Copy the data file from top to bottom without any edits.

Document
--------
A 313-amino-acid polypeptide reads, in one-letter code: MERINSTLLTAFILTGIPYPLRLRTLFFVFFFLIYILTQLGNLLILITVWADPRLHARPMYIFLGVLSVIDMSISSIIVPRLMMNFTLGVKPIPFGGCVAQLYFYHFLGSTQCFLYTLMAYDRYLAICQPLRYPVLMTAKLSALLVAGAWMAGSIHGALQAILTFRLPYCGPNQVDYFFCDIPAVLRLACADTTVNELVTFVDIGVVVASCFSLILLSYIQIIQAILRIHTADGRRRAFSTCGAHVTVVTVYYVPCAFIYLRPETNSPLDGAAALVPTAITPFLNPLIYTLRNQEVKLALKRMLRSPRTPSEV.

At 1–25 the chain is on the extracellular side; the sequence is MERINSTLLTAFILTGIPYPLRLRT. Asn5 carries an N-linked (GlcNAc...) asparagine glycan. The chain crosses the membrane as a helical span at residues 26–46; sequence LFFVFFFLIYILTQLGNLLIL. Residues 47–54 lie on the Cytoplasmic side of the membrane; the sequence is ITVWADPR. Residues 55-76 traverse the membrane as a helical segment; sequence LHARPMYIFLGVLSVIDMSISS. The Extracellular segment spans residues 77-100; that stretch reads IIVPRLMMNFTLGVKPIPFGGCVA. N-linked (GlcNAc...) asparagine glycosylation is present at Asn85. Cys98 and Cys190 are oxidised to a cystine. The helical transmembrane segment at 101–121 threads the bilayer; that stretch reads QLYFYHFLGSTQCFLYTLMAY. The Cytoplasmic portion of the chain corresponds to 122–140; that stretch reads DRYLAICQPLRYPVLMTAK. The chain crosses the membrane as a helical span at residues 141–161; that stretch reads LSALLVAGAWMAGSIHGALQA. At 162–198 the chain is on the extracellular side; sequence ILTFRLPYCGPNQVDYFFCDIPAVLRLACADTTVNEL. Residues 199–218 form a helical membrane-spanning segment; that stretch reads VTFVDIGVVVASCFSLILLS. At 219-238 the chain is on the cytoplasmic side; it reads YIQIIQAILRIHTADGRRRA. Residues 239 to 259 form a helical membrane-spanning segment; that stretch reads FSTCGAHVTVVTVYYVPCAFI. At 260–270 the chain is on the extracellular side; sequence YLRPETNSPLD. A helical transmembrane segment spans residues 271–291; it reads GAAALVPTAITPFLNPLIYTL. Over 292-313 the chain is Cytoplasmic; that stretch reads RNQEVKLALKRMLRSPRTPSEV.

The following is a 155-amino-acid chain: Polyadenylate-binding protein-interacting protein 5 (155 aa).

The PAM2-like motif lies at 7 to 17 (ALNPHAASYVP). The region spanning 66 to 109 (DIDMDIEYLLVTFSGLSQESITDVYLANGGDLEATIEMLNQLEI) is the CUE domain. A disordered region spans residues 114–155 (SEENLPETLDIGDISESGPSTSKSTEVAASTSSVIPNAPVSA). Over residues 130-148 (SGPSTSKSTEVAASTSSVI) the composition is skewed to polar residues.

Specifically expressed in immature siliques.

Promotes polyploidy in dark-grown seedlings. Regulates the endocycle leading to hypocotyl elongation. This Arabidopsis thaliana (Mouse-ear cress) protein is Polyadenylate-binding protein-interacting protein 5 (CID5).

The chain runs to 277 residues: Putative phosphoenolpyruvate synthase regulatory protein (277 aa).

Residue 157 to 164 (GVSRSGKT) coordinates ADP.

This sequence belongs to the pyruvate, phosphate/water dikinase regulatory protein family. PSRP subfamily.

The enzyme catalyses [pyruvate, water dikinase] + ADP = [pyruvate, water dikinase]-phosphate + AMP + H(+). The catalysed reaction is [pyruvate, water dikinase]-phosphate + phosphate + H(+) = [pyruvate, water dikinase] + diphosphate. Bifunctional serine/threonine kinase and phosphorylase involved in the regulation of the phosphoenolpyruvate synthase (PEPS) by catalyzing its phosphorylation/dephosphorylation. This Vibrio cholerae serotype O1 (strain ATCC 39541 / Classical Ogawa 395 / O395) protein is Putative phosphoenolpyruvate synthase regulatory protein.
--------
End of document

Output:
A 313-amino-acid polypeptide reads, in one-letter code: MERINSTLLTAFILTGIPYPLRLRTLFFVFFFLIYILTQLGNLLILITVWADPRLHARPMYIFLGVLSVIDMSISSIIVPRLMMNFTLGVKPIPFGGCVAQLYFYHFLGSTQCFLYTLMAYDRYLAICQPLRYPVLMTAKLSALLVAGAWMAGSIHGALQAILTFRLPYCGPNQVDYFFCDIPAVLRLACADTTVNELVTFVDIGVVVASCFSLILLSYIQIIQAILRIHTADGRRRAFSTCGAHVTVVTVYYVPCAFIYLRPETNSPLDGAAALVPTAITPFLNPLIYTLRNQEVKLALKRMLRSPRTPSEV.

At 1–25 the chain is on the extracellular side; the sequence is MERINSTLLTAFILTGIPYPLRLRT. Asn5 carries an N-linked (GlcNAc...) asparagine glycan. The chain crosses the membrane as a helical span at residues 26–46; sequence LFFVFFFLIYILTQLGNLLIL. Residues 47–54 lie on the Cytoplasmic side of the membrane; the sequence is ITVWADPR. Residues 55-76 traverse the membrane as a helical segment; sequence LHARPMYIFLGVLSVIDMSISS. The Extracellular segment spans residues 77-100; that stretch reads IIVPRLMMNFTLGVKPIPFGGCVA. N-linked (GlcNAc...) asparagine glycosylation is present at Asn85. Cys98 and Cys190 are oxidised to a cystine. The helical transmembrane segment at 101–121 threads the bilayer; that stretch reads QLYFYHFLGSTQCFLYTLMAY. The Cytoplasmic portion of the chain corresponds to 122–140; that stretch reads DRYLAICQPLRYPVLMTAK. The chain crosses the membrane as a helical span at residues 141–161; that stretch reads LSALLVAGAWMAGSIHGALQA. At 162–198 the chain is on the extracellular side; sequence ILTFRLPYCGPNQVDYFFCDIPAVLRLACADTTVNEL. Residues 199–218 form a helical membrane-spanning segment; that stretch reads VTFVDIGVVVASCFSLILLS. At 219-238 the chain is on the cytoplasmic side; it reads YIQIIQAILRIHTADGRRRA. Residues 239 to 259 form a helical membrane-spanning segment; that stretch reads FSTCGAHVTVVTVYYVPCAFI. At 260–270 the chain is on the extracellular side; sequence YLRPETNSPLD. A helical transmembrane segment spans residues 271–291; it reads GAAALVPTAITPFLNPLIYTL. Over 292-313 the chain is Cytoplasmic; that stretch reads RNQEVKLALKRMLRSPRTPSEV.

The following is a 155-amino-acid chain: Polyadenylate-binding protein-interacting protein 5 (155 aa).

The PAM2-like motif lies at 7 to 17 (ALNPHAASYVP). The region spanning 66 to 109 (DIDMDIEYLLVTFSGLSQESITDVYLANGGDLEATIEMLNQLEI) is the CUE domain. A disordered region spans residues 114–155 (SEENLPETLDIGDISESGPSTSKSTEVAASTSSVIPNAPVSA). Over residues 130-148 (SGPSTSKSTEVAASTSSVI) the composition is skewed to polar residues.

Specifically expressed in immature siliques.

Promotes polyploidy in dark-grown seedlings. Regulates the endocycle leading to hypocotyl elongation. This Arabidopsis thaliana (Mouse-ear cress) protein is Polyadenylate-binding protein-interacting protein 5 (CID5).

The chain runs to 277 residues: Putative phosphoenolpyruvate synthase regulatory protein (277 aa).

Residue 157 to 164 (GVSRSGKT) coordinates ADP.

This sequence belongs to the pyruvate, phosphate/water dikinase regulatory protein family. PSRP subfamily.

The enzyme catalyses [pyruvate, water dikinase] + ADP = [pyruvate, water dikinase]-phosphate + AMP + H(+). The catalysed reaction is [pyruvate, water dikinase]-phosphate + phosphate + H(+) = [pyruvate, water dikinase] + diphosphate. Bifunctional serine/threonine kinase and phosphorylase involved in the regulation of the phosphoenolpyruvate synthase (PEPS) by catalyzing its phosphorylation/dephosphorylation. This Vibrio cholerae serotype O1 (strain ATCC 39541 / Classical Ogawa 395 / O395) protein is Putative phosphoenolpyruvate synthase regulatory protein.